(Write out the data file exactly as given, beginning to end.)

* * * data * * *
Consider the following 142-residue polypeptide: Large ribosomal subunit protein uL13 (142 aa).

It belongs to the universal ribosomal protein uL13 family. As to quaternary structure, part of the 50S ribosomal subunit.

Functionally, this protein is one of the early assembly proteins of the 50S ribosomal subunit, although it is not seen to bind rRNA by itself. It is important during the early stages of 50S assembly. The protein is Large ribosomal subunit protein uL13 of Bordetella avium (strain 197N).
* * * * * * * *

Consider the following 142-residue polypeptide: Large ribosomal subunit protein uL13 (142 aa).

It belongs to the universal ribosomal protein uL13 family. As to quaternary structure, part of the 50S ribosomal subunit.

Functionally, this protein is one of the early assembly proteins of the 50S ribosomal subunit, although it is not seen to bind rRNA by itself. It is important during the early stages of 50S assembly. The protein is Large ribosomal subunit protein uL13 of Bordetella avium (strain 197N).